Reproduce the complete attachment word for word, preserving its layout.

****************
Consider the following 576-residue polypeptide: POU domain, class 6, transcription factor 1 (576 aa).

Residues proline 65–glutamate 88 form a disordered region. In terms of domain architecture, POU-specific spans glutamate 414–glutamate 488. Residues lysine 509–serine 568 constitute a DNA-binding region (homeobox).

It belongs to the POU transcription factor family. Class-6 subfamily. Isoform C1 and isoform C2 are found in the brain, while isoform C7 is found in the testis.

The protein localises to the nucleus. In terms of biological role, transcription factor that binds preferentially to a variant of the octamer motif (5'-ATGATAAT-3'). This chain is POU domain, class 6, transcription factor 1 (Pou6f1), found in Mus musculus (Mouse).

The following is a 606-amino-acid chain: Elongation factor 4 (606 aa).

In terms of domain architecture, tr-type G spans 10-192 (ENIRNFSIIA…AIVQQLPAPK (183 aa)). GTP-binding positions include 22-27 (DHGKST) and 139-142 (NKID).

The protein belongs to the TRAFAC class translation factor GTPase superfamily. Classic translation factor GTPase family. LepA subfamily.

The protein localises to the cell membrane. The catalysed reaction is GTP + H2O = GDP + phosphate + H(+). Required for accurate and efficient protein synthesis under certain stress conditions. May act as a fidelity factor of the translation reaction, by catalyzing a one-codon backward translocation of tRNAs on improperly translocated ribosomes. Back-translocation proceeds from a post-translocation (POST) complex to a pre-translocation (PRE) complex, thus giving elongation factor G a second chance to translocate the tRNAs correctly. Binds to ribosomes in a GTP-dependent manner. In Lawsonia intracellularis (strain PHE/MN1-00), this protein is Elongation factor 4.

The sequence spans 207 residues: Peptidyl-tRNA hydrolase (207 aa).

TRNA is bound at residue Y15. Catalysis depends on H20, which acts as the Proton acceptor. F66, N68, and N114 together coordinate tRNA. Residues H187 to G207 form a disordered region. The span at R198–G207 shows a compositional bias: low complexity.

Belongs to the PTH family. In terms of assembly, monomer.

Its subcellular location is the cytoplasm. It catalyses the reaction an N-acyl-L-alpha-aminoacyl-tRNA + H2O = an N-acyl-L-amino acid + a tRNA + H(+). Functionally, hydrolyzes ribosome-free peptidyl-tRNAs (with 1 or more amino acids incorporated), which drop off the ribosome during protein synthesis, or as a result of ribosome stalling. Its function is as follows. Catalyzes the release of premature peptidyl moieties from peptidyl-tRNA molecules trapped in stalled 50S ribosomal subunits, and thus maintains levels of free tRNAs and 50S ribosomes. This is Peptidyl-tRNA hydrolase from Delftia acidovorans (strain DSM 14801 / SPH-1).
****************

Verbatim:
Consider the following 576-residue polypeptide: POU domain, class 6, transcription factor 1 (576 aa).

Residues proline 65–glutamate 88 form a disordered region. In terms of domain architecture, POU-specific spans glutamate 414–glutamate 488. Residues lysine 509–serine 568 constitute a DNA-binding region (homeobox).

It belongs to the POU transcription factor family. Class-6 subfamily. Isoform C1 and isoform C2 are found in the brain, while isoform C7 is found in the testis.

The protein localises to the nucleus. In terms of biological role, transcription factor that binds preferentially to a variant of the octamer motif (5'-ATGATAAT-3'). This chain is POU domain, class 6, transcription factor 1 (Pou6f1), found in Mus musculus (Mouse).

The following is a 606-amino-acid chain: Elongation factor 4 (606 aa).

In terms of domain architecture, tr-type G spans 10-192 (ENIRNFSIIA…AIVQQLPAPK (183 aa)). GTP-binding positions include 22-27 (DHGKST) and 139-142 (NKID).

The protein belongs to the TRAFAC class translation factor GTPase superfamily. Classic translation factor GTPase family. LepA subfamily.

The protein localises to the cell membrane. The catalysed reaction is GTP + H2O = GDP + phosphate + H(+). Required for accurate and efficient protein synthesis under certain stress conditions. May act as a fidelity factor of the translation reaction, by catalyzing a one-codon backward translocation of tRNAs on improperly translocated ribosomes. Back-translocation proceeds from a post-translocation (POST) complex to a pre-translocation (PRE) complex, thus giving elongation factor G a second chance to translocate the tRNAs correctly. Binds to ribosomes in a GTP-dependent manner. In Lawsonia intracellularis (strain PHE/MN1-00), this protein is Elongation factor 4.

The sequence spans 207 residues: Peptidyl-tRNA hydrolase (207 aa).

TRNA is bound at residue Y15. Catalysis depends on H20, which acts as the Proton acceptor. F66, N68, and N114 together coordinate tRNA. Residues H187 to G207 form a disordered region. The span at R198–G207 shows a compositional bias: low complexity.

Belongs to the PTH family. In terms of assembly, monomer.

Its subcellular location is the cytoplasm. It catalyses the reaction an N-acyl-L-alpha-aminoacyl-tRNA + H2O = an N-acyl-L-amino acid + a tRNA + H(+). Functionally, hydrolyzes ribosome-free peptidyl-tRNAs (with 1 or more amino acids incorporated), which drop off the ribosome during protein synthesis, or as a result of ribosome stalling. Its function is as follows. Catalyzes the release of premature peptidyl moieties from peptidyl-tRNA molecules trapped in stalled 50S ribosomal subunits, and thus maintains levels of free tRNAs and 50S ribosomes. This is Peptidyl-tRNA hydrolase from Delftia acidovorans (strain DSM 14801 / SPH-1).